Meanwhile humanitarian actors are obliged by their guidelines to reach the most vulnerable, while a peacebuilding approach may involve working with and benefiting people and communities that are less vulnerable, or even worse reaching out to those in control of resources and with decision-making power. For this reason, humanitarians shy away from bold peacebuilding approaches, in fear from stepping into the deep and risky swamp of politics.
Humanitarian work is also by definition “urgent” and time is usually needed to include peace aspects in every single humanitarian intervention. On top of this, as local technical expertise is often expected to be unavailable, the additional resources to bring in overseas technical assistance is a luxury many feel they can’t afford.
Peacebuilding is integral, not supplementary
Peacebuilding efforts aim to create conditions that allow for peace over the long-term and to prevent future violence. They attempt to support humanitarian action through equal targeting rural and urban, men and women, youth and non-youth, as well as people from different conflicting parties equally to maintain peace.
Humanitarian work must take reconciliation and local conflict transformation activities into account if it is to become effective and sustainable. It is crucial that it improves people’s access not only to food, shelter and medical supplies, but also to decision-making and improves their role in peace making.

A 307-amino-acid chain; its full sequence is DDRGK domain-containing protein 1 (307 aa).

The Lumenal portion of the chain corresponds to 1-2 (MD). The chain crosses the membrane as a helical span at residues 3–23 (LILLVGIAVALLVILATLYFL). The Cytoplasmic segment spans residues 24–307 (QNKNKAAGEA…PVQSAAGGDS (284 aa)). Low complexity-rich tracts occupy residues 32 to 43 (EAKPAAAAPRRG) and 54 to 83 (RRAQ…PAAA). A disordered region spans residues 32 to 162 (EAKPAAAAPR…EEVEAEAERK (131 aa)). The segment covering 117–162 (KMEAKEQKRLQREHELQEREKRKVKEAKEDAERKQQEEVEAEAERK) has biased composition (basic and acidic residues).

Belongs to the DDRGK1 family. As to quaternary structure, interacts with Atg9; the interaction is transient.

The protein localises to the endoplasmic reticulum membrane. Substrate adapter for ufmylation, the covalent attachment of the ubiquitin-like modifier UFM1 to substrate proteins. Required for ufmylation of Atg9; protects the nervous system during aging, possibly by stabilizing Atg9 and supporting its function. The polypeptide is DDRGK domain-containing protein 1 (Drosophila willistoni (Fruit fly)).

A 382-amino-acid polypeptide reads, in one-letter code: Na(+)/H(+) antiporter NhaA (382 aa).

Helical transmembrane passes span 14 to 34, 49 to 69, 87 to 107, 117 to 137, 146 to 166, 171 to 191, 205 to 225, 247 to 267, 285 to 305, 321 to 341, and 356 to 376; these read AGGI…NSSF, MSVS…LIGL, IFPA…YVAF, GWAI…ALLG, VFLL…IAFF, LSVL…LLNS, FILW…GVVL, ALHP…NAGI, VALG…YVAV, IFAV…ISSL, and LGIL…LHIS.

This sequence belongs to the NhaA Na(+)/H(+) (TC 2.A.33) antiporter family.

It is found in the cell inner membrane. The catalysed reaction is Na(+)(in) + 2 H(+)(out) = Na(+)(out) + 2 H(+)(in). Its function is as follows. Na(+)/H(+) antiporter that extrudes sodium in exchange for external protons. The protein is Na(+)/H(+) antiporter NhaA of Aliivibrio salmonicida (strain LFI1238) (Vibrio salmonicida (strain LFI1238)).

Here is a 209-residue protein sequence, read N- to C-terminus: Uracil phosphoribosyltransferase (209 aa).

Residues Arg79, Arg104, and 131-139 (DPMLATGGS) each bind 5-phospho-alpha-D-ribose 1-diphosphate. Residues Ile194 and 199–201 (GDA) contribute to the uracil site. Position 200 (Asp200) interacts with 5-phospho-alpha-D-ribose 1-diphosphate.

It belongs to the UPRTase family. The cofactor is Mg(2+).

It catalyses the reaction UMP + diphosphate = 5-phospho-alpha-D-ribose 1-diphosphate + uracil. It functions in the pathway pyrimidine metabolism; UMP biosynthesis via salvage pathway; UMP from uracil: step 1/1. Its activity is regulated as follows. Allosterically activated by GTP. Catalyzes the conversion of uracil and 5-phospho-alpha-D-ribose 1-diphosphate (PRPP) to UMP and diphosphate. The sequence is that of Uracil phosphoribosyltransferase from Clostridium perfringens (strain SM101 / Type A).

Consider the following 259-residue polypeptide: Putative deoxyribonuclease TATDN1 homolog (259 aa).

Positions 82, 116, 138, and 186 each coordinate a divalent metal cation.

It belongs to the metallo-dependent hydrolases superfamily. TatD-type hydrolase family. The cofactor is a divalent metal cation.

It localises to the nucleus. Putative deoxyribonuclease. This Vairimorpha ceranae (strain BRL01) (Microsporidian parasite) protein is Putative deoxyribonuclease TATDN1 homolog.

For that to happen, humanitarian personnel themselves need to be instructed in the field of peacebuilding and a peacebuilding sensitive programming approach attempted in their work. A peace marker system, which measures to which extent peace is addressed or mainstreamed, or peace sensitive success criteria should be built in all programs to ensure that humanitarian action enhances promotion of peace values, and builds local capabilities to transform conflict through social negotiation, collaboration and tolerance.
Peacebuilding at the core of many mandates
In my work with the Arab Network for Civic Education (ANHRE), a regional network of CSOs in the Arab world, we have learned that to fulfils our mandate of promoting human rights among youth and grass-root communities we have to focus on peacebuilding. It is indeed now at the core of our mandate and all our current education curriculums incorporate peacebuilding as a cross cutting topic.
We use peacebuilding approaches to encourage local communities to create activities that strengthen communication between conflicting parties, be they between different ethnic or religious groups or between communities and local authorities. We create safe spaces for local actors to address issues that affect local peace using participatory techniques, and provide specific funding for follow up discussions that outline concrete joint action.
We know from these first hand experience there will be no development without peace. But we also know that there will definitely be no effective humanitarian relief without a focus on building peace. Peace is a journey- not a status, and this journey in Yemen needs to start now.
Photo: Children in an IDP camp in Hajja Governorate. Credit: UNICEF Yemen